The government has set stretching net zero targets by 2050, so why is PMV’s calculated ‘value’ just in monetary terms. Of course, demonstrating value for tax payers is critically important, particularly in these times of financial hardship, but as we all strive to reduce carbon in construction, is there not an opportunity here to include economic and environmental benefits within the PMV procurement scope?
Carbon calculators are now widely used throughout the offsite construction sector and these could potentially form the basis for a PMV calculation tool. I accept we have to get the financial calculations right first but by aligning financial and sustainability goals, public sector projects could expand the ‘value’ criteria.

The route to net zero
As an industry association, it is one of our objectives to demonstrate how the route to net zero could follow many different paths. It is now established that volumetric modular approaches reduce build times by an impressive 50-60 per cent whilst increasing quality, productivity and safety. But what is not so widely understood is that compared to traditionally built projects, it is easier to control energy use in factory settings than in an open construction site. On average 67 per cent less energy is required to produce a volumetric manufactured building and up to 50 per cent less time is spent onsite, resulting in up to 90% fewer vehicle movements which is less disruptive and reduces carbon emissions.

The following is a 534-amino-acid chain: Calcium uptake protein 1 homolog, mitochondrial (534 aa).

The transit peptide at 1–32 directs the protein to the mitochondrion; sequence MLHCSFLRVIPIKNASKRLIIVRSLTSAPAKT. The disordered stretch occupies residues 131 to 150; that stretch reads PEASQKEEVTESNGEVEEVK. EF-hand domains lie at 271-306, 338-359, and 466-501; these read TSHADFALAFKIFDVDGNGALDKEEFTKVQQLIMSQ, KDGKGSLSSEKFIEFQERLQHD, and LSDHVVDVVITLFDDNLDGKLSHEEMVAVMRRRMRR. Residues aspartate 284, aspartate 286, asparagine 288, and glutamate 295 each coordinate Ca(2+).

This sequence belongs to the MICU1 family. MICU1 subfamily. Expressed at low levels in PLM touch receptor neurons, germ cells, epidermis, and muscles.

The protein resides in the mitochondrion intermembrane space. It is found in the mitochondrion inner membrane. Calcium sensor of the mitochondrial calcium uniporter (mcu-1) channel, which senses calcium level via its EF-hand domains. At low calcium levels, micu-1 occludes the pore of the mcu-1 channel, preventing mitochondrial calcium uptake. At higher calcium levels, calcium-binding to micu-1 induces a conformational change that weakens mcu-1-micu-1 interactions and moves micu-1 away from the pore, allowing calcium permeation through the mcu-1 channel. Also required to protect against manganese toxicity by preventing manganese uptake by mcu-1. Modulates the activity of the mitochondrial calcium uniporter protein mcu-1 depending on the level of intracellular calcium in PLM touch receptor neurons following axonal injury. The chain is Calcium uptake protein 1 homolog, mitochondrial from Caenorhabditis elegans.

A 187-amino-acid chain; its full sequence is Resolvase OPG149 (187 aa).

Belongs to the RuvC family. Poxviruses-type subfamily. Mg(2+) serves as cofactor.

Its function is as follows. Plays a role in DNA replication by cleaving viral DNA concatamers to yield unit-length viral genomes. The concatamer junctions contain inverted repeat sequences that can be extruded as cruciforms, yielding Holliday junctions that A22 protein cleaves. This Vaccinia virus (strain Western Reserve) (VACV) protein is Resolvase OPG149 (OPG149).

Not only is the actual construction of the building ‘greener’ but volumetric manufactured buildings are more energy efficient – reducing primary energy requirements and in-use operational emissions during the lifetime of the building. Energy costs are now not only having a major impact on household budgets but also NHS Estate resources.
There is significant evidence that traditionally constructed buildings do not produce structures that perform as well as design expectations and there is a great void between anticipated and actual in-use performance. Findings from studies such as PROBE (Post Occupancy Review of Buildings and their Engineering) reveal that actual energy consumption in buildings is often as much as twice of that predicted at the design stage.
The benefits of volumetric manufactured buildings begin in the factory, continue on to the construction site and last through the lifetime of the building. We understand the challenges facing healthcare providers – from changing patient demographics, new medical technologies and treatment strategies, the Covid-19 pandemic and highly constrained budgets, to increasing demands for carbon and waste reductions.
We have a proud legacy of innovation and many of our members in the volumetric modular and portable building sectors are setting out road maps to deliver structures that will be highly energy efficient and net zero in operation.

About MPBA
The Modular and Portable Building Association plays a key role in supporting all sections of the industry. Leading best practice principles, the association is represented on many committees for the benefit of members. Most importantly, the MPBA ensure evolving government policies and decisions are not made on behalf of the construction industry without due consideration for the impact they may have on the volumetric modular sector.
Many MPBA members are accredited under a number of modular building frameworks, including NHS Shared Business Services Framework, LHC, Crown Commercial Service, NHS Commercial Solutions and the Modular Buildings Framework. These frameworks help NHS trusts and other public sector clients improve the speed and cost-efficiency of procurement to support world-class patient care.